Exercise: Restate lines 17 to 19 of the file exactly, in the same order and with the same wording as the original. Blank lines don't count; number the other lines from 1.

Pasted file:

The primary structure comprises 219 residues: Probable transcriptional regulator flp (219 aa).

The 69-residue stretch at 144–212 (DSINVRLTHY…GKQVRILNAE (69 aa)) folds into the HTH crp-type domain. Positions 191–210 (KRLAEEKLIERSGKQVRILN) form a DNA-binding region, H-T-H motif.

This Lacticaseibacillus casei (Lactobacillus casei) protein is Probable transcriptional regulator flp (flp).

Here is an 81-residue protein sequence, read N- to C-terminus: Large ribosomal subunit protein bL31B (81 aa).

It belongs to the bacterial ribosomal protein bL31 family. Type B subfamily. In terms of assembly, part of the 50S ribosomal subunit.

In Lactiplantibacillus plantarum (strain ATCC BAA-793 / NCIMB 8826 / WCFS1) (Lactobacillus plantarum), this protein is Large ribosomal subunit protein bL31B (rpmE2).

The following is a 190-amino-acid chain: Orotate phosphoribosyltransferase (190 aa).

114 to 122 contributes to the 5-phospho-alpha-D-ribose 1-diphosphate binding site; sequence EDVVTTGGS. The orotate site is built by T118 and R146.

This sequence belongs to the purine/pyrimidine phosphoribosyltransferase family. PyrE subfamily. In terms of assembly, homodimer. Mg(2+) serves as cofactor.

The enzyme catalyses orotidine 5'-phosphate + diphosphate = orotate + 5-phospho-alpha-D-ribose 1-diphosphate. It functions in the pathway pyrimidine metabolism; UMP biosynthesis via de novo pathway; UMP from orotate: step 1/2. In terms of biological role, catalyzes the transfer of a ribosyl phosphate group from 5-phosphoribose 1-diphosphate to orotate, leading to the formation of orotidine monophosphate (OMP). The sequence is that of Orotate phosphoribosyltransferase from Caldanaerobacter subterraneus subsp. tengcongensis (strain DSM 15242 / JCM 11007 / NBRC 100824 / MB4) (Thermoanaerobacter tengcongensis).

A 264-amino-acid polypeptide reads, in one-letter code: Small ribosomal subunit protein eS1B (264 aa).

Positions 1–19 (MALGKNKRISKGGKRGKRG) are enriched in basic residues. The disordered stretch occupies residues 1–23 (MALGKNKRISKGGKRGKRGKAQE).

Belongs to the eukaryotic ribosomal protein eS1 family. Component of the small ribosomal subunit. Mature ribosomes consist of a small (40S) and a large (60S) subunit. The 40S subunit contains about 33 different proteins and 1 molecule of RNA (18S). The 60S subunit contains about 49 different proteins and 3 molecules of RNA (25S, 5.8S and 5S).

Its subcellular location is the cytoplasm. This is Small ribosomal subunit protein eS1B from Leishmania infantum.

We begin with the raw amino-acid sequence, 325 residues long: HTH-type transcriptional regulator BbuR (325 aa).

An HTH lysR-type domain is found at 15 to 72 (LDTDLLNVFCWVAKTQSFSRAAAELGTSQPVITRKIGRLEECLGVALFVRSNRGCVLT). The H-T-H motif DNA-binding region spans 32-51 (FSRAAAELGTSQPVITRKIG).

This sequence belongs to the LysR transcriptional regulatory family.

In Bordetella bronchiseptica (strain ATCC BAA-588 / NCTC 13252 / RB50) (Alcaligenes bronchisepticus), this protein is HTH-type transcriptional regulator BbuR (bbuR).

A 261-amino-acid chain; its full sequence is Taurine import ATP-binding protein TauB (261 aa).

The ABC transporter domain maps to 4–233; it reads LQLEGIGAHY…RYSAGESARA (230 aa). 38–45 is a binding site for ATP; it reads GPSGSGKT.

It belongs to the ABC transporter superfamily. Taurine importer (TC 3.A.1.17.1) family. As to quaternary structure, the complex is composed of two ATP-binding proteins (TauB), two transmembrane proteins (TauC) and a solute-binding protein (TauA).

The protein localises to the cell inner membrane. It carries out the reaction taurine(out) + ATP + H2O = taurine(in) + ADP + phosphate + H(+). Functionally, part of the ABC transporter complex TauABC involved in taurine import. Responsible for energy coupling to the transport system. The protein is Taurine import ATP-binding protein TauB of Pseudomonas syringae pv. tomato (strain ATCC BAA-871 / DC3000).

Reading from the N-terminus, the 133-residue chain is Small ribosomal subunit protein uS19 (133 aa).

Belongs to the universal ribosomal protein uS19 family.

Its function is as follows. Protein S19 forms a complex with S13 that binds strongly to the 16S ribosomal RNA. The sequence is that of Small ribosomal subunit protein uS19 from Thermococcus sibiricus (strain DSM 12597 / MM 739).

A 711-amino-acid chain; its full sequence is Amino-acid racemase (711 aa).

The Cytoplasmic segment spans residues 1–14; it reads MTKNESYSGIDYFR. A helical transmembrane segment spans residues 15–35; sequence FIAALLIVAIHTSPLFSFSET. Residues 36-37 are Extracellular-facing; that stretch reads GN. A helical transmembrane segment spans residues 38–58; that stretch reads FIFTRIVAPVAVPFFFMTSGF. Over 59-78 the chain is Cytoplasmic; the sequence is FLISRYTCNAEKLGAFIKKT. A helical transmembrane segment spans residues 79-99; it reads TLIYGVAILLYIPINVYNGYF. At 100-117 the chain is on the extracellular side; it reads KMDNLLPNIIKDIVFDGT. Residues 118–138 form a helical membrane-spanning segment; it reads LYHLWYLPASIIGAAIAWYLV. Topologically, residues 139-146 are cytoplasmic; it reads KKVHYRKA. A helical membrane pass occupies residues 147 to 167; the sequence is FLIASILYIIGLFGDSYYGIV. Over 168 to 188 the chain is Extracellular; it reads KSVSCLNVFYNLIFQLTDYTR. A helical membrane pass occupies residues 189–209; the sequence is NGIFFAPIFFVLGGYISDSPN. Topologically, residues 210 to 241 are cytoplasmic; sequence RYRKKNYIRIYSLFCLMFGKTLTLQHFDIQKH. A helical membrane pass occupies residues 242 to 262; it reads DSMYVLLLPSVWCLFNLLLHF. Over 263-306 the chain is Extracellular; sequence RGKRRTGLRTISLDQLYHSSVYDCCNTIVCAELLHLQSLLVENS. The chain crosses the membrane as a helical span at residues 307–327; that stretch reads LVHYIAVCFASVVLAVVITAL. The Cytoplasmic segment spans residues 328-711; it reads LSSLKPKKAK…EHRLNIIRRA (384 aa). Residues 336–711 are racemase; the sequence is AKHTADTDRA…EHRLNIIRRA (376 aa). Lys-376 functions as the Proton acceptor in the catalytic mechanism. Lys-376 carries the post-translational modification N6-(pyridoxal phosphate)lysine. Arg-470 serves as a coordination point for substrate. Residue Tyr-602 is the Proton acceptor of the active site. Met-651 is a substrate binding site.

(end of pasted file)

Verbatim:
This sequence belongs to the LysR transcriptional regulatory family.

In Bordetella bronchiseptica (strain ATCC BAA-588 / NCTC 13252 / RB50) (Alcaligenes bronchisepticus), this protein is HTH-type transcriptional regulator BbuR (bbuR).

A 261-amino-acid chain; its full sequence is Taurine import ATP-binding protein TauB (261 aa).